Deputy Prime Minister K. Peter Turnquest, Minister of Finance and Member of Parliament for East Grand Bahama announced in the House of Assembly yesterday, Wednesday February 13, during his communication to the 2019 2020 Supplementary Budget Debate, that while the government is seeking to borrow additional funding associated with the reconstruction and recovery of the islands and residents impacted by Hurricane Dorian last year, there will be no increase in taxes or the introduction of any new taxes to absorb the exorbitant costs related to such.
“There is near universal consensus that we must honor our obligations to Grand Bahama and Abaco. In fact, the Opposition has criticized us for not providing even more tax concessions. That is all well and good, but we cannot wish away the real cost of reconstruction. And, we can’t forget that before Dorian, the Government was already projecting to be $137 million short in terms of deficit financing. I remind members opposite that our deficit of $212 Million last fiscal year happened to be the lowest deficit in nearly a decade, thanks to our ability to develop and follow through on effective budgetary management.
“As much as we have been proud of our successes to date with fiscal consolidation, our efforts were no match for the ferocity of Hurricane Dorian. These efforts have helped us to be in a better position, but they were not enough to mitigate the full impact of this unprecedented storm.
“Our tabling to Parliament and the Bahamian people of a Supplementary “Hurricane Dorian” Budget presents the facts of all hurricane related expenditure and shows the revised budgetary estimates for the remainder of 2019/20,” said Turnquest.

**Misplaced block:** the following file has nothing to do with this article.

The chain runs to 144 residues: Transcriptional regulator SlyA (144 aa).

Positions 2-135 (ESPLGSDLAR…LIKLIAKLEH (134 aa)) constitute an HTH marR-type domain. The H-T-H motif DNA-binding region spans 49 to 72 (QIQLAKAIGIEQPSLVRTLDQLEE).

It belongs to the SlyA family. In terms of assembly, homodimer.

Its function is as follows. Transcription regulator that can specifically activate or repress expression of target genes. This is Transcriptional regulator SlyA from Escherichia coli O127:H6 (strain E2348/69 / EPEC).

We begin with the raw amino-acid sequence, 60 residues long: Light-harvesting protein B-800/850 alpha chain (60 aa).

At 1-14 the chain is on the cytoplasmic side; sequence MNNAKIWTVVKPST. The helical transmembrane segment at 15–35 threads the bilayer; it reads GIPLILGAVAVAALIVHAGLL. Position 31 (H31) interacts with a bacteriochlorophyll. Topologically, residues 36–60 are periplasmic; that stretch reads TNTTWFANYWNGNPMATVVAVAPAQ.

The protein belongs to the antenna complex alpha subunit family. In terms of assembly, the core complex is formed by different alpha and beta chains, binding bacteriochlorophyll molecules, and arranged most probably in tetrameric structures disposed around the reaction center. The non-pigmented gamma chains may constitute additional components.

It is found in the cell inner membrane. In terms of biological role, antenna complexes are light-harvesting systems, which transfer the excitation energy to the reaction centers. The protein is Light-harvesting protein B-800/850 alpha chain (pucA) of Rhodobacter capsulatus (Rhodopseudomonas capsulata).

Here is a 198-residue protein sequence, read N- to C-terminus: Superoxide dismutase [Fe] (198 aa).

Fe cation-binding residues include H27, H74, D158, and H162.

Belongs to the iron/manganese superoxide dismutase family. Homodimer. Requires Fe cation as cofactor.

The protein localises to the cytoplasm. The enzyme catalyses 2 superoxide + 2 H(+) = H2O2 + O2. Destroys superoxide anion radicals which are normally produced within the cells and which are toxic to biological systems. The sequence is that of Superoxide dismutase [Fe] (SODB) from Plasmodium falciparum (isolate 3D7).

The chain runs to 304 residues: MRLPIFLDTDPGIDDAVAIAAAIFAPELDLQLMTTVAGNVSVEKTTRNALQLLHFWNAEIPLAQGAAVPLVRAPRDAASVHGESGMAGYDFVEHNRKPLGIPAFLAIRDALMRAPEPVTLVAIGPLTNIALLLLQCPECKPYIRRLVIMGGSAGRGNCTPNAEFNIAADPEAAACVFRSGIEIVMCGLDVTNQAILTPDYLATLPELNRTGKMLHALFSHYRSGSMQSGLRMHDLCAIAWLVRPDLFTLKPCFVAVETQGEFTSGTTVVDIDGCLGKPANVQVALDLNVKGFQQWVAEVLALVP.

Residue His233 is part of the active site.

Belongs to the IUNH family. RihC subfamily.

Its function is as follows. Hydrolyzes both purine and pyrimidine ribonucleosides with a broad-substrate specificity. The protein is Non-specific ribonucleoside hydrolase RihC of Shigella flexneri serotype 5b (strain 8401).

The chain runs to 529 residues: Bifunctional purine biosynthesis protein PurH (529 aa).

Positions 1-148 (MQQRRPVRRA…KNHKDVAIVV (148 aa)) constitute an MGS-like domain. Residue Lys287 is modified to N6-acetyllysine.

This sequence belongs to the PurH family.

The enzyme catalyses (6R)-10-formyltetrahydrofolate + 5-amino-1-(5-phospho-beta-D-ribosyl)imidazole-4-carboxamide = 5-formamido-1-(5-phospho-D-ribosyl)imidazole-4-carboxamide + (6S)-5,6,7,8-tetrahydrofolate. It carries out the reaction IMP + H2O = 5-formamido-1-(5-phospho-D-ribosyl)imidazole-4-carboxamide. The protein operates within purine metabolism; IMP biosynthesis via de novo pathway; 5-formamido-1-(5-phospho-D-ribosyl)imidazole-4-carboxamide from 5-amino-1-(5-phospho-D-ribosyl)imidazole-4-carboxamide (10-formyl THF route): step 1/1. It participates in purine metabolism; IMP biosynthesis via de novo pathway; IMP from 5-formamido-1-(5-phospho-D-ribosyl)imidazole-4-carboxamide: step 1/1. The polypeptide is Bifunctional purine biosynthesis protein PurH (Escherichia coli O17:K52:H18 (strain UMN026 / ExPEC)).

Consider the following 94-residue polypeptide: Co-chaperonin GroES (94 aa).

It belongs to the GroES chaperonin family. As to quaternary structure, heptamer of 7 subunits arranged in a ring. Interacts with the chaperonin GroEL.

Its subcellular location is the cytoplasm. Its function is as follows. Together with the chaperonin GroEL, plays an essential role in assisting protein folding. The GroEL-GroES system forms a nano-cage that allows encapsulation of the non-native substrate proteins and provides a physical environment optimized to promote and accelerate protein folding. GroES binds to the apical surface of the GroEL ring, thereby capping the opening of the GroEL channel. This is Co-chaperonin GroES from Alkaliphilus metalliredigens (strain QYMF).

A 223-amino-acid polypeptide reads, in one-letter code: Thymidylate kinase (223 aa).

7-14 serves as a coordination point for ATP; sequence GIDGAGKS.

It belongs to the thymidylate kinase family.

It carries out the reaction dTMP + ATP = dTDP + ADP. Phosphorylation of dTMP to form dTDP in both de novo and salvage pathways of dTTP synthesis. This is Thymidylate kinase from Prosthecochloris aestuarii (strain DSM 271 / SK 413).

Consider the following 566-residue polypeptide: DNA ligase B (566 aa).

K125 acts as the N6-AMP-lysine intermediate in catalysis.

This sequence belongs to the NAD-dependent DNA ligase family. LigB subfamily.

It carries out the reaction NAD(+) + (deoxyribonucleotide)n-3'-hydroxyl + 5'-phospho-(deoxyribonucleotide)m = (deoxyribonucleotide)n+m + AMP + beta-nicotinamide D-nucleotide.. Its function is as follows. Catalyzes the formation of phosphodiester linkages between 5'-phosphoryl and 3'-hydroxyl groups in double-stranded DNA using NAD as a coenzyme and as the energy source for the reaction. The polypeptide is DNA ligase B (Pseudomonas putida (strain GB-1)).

Listed below are the hurricane related expenditures as outlined by the Minister of Finance:
• It shows the $232.6 million in revenue loss as a result of tax revenue lost and
• It shows the $182.7 million in new Hurricane Dorian expenditures
• It shows the $119.9 million in liabilities deferred by previous governments
• It shows the $5.5 million in new interest charges as a result of our new debt.
“The price tag of these necessary and unavoidable expenditures is $540.7 million,” said the DPM.
“Mr. Speaker, we are not obscuring or hiding the fact that some of the expenses in our revised estimates are targeted at other critical governing priorities. These are important policy commitments that we felt merited immediate consideration. Our accounting for them in the supplementary budget further solidifies our commitment to transparent fiscal management.
“The $4.5 million we allocated for nurses’ back pay, for example, was a debt we could not shift down the road. The $20.4 million for renovations at the Princess Margaret Hospital were and are critical for the delivery of quality healthcare for Bahamians.
“The truth of the matter is that the financial laws of The Bahamas contemplate contingency expenditure during the year, which is why we have a Contingency Fund. All administrations make use of this fund to address new and compelling priorities. The supplementary exercise gives us an opportunity to replenish the Contingency Fund, and this Government has availed itself of the opportunity to get this done in the most open and transparent way.
“What we have done to improve the integrity and credibility of our fiscal plan is to address these liabilities now.